The Giant

Westtown, Wyeth, and The Giant

The Giant by N. C. Wyeth (1882 – 1945) has hung in the Dining Room of Westtown School since 1923, a memorial from members of the Westtown Class of 1910 to their deceased classmate, William Clothier Engle (1891 – 1916). Commissioned by the class, the painting pays tribute to an artistic young man lost in the prime of his life.

William Engle entered Westtown in September 1908 at the age of 15 from his home in Newark, New Jersey. Classmate Marian Thatcher wrote later of Engle that he was a well-liked student with "high ideals, a keen sense of humor and was gifted with his pen and paint brushes" (Thatcher 56).  William Ellis Coale, Westtown Class of 1911, wrote of his friend Bill Engle, "…between classes he was always out with brush and palette, painting about the countryside near the school and opened the eyes of many of us to the rare beauty surrounding us" (Coale 11).

During the first years after his graduation from Westtown in 1910, Bill Engle studied art both with N.C. Wyeth and at the Pennsylvania Academy of Fine Arts. He lived for a time Chadds Ford while he studied with Wyeth.  In an effort to combat tuberculosis, Engle spent part of the summer of 1916 in West Branch, Iowa, on the family farm of Westtown classmate Walter Coppock. There Engle painted three landscapes that also now hang at Westtown School. Illness forced Engle back to New Jersey where he died on November 24, 1916 – his 25th birthday.

The Giant reflects William Engle's great love of the sea, born of the summers he spent in Beach Haven, New Jersey. (The Wyeth family also made summer visits to Beach Haven.) George Whitney, Westtown's director of fine arts – and friend and colleague of N. C. Wyeth – said in 1932, "Mr. Wyeth knew of Engle's love of children and their happy frolics; he knew of Engle's love for the sea, and so the 'Giant' was created, a picture in which one sees the imagination of the child taking shape in the great cloud built form of the Giant" (Whitney 1). William Ellis Coale confirmed the connection between Engle, Wyeth, and the painting's theme in 1946 when he wrote, "Bill had always meant to execute a scene like this of children by the sea, looking up into the clouds. But his early death precluded this, so that his old friend and master created this fitting memorial, and thus fulfilled the pupil's dream" (Coale 11).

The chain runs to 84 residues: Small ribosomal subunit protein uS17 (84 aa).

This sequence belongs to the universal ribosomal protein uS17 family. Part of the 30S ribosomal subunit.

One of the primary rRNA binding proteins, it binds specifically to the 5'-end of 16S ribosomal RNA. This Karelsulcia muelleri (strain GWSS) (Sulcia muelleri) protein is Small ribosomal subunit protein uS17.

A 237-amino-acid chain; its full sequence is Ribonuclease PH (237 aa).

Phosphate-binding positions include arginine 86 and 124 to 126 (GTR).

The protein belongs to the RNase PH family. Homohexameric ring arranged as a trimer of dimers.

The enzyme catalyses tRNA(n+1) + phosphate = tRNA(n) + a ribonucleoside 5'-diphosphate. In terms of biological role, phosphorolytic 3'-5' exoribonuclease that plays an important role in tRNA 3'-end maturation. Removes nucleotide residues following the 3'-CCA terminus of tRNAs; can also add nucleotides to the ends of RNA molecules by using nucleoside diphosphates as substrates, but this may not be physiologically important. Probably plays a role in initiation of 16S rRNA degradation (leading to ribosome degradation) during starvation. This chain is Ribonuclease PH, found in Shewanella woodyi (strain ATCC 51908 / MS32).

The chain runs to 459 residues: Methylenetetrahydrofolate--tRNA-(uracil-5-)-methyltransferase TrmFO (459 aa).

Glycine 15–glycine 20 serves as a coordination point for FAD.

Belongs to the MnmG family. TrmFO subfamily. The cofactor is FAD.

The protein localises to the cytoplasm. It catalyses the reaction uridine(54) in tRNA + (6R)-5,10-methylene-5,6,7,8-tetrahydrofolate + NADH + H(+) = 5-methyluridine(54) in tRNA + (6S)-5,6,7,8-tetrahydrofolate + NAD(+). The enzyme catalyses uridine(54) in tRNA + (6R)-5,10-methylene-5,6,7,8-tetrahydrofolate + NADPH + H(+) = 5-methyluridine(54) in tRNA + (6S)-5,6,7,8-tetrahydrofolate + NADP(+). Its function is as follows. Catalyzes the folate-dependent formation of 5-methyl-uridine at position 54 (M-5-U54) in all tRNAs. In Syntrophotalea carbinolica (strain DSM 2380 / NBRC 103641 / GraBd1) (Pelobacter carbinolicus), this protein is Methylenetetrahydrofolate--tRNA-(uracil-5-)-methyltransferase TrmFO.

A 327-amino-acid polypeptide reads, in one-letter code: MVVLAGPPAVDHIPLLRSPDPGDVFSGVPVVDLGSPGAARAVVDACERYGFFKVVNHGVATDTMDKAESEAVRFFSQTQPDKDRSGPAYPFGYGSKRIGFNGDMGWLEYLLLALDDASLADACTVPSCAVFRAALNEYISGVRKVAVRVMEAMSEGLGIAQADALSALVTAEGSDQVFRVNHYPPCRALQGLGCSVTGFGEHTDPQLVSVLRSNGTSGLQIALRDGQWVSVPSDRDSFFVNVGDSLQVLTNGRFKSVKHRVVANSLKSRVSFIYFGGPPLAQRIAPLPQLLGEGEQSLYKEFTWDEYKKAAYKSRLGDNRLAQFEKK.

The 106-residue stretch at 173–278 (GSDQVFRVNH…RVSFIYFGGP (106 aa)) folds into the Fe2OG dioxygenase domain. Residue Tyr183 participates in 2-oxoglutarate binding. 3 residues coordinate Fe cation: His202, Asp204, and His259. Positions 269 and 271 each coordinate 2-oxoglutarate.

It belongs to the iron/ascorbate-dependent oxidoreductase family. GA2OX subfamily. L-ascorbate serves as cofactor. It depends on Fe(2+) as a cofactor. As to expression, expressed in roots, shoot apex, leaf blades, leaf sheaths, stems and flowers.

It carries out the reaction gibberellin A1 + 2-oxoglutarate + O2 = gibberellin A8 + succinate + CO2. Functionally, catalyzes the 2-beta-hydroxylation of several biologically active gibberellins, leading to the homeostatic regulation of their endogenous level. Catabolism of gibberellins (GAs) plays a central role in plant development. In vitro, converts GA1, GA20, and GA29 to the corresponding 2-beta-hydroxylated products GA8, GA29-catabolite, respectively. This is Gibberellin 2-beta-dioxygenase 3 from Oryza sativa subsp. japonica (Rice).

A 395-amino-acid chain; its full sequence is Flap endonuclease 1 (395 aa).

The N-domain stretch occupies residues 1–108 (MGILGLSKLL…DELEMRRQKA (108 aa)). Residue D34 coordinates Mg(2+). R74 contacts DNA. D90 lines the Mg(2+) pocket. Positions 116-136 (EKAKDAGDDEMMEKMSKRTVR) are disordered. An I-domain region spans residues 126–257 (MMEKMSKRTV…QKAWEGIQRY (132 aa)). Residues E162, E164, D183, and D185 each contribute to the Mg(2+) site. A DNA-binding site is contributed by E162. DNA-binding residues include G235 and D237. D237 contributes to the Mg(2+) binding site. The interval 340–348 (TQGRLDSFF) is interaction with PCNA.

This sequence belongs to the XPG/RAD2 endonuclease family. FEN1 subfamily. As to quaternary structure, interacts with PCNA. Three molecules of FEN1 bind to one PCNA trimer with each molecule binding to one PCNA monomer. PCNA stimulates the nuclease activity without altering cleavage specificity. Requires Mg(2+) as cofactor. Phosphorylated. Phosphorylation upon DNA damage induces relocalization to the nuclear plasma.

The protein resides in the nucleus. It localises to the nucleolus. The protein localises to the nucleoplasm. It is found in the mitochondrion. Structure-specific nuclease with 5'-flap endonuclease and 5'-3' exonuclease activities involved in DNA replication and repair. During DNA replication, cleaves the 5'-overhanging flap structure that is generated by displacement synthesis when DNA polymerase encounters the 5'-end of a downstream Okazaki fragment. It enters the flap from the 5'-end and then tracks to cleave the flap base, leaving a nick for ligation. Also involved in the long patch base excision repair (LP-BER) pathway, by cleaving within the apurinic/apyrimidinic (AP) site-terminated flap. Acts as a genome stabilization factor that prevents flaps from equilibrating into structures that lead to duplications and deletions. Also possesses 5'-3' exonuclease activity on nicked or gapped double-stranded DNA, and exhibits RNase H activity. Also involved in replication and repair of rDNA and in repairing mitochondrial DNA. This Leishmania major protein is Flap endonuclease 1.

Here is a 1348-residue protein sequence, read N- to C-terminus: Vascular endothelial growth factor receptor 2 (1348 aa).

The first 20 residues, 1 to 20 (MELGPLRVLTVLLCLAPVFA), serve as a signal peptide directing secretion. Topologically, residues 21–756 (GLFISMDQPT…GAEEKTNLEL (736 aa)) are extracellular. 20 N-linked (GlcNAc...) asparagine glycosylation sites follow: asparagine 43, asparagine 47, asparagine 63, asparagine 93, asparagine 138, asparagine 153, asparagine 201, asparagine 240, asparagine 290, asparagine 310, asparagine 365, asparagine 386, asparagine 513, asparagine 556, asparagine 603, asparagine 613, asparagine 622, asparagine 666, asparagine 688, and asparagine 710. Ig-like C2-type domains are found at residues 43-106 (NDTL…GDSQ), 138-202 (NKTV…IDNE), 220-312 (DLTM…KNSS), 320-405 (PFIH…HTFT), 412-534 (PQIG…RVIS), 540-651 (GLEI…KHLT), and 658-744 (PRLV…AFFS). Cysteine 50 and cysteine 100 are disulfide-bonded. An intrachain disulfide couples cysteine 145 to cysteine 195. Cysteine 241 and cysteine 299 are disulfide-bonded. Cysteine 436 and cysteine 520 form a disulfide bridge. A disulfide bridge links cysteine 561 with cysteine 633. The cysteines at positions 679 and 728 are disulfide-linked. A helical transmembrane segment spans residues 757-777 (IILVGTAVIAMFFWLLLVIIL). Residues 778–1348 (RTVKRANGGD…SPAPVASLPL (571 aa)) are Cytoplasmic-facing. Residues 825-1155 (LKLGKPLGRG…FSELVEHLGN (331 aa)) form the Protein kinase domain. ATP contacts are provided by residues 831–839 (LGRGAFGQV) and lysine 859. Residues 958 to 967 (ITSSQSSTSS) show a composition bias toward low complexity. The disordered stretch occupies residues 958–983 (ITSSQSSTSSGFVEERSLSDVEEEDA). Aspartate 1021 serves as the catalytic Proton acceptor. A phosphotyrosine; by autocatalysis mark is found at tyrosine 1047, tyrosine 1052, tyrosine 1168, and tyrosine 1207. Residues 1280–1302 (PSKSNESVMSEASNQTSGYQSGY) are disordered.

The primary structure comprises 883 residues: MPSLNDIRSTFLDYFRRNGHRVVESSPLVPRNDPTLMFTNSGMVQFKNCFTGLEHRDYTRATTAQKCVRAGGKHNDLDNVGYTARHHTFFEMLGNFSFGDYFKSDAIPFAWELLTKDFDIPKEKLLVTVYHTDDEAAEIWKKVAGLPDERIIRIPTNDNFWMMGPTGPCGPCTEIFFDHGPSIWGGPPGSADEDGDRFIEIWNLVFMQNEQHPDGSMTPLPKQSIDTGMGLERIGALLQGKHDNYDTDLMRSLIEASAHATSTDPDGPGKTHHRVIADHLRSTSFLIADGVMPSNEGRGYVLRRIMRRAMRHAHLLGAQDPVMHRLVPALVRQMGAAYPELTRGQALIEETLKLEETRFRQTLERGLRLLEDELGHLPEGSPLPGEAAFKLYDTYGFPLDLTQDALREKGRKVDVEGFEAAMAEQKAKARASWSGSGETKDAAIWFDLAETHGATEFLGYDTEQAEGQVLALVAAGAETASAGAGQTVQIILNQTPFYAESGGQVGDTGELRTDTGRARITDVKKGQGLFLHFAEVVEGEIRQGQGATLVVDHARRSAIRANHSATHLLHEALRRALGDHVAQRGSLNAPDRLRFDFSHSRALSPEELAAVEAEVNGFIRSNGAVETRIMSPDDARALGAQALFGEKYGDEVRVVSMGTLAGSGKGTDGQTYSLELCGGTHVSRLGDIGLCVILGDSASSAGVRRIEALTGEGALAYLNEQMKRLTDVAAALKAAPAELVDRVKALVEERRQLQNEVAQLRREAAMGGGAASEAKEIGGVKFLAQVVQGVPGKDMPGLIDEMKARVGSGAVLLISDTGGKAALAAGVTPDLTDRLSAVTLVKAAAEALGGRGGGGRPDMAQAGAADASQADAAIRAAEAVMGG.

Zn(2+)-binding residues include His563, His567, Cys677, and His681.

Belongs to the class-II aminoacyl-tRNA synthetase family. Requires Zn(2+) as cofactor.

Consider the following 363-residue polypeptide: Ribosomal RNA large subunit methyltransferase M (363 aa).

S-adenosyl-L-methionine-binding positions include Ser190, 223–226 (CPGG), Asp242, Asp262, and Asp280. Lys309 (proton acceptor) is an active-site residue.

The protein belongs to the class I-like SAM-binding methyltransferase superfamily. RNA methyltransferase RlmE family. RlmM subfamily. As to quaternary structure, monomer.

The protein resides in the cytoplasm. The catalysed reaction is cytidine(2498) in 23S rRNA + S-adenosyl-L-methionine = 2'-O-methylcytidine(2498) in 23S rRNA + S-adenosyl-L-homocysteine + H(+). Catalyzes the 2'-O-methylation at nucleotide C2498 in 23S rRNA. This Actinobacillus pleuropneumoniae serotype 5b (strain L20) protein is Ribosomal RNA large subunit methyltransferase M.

The children in the scene are N. C. Wyeth's five children, with William Engle represented by the young man in the white hat. Wyeth had moved his family from Chadds Ford back to his hometown of Needham, Massachusetts for a time, and it was there he painted – and first exhibited – The Giant before its presentation to Westtown on Alumni Day in June 1923. The painting was exhibited again during the fall and winter of 1923-24 before its return to Westtown School in March 1924. Wyeth seemed pleased with the memorial to his student, writing to his mother in December 1923, "The exhibition opened Monday night (Howard Pyle Memorial, by his pupils) and I can say without any question that 'The Giant' was the canvas of interest. We had a big crowd there, the picture was given the place of honor and created quite a sensation" (The Wyeths: The Letters 697). Still, the painting creates a sensation some ninety-plus years later at Westtown School.



Works Consulted:

Allen, Douglas, and Douglas Allen, Jr. N. C. Wyeth: The Collected Paintings, Illustrations
     and Murals. New York: Crown Publishers, Inc., 1975.
Brandywine River Museum. "N. C. Wyeth Catalogue Raisonne Project." Unpublished notes.
Brown and White [Westtown, PA] 24 Mar. 1924: 4.
Coale, William Ellis. "In Memory of William Clothier Engle." The Westonian Fall 1946: 11-12.
Thatcher, Marian E. "Westtown's Giant." The Westonian Spring 1966: 56.
Tierney, Martha A. "Alumni Day at Westtown." The Westonian June 1923: 137-139.
Whitney, George G. "N.C. Wyeth Donates Illustration Prize." Brown and White [Westtown, PA]
     23 Jan. 1932: 1.
 Woodbury, Ethel Coppock. Personal interview. Fall 1999.
The Wyeths: The Letters of N.C. Wyeth, 1901-1945. Ed. Betsy James Wyeth.
     Boston: Gambit, 1971.

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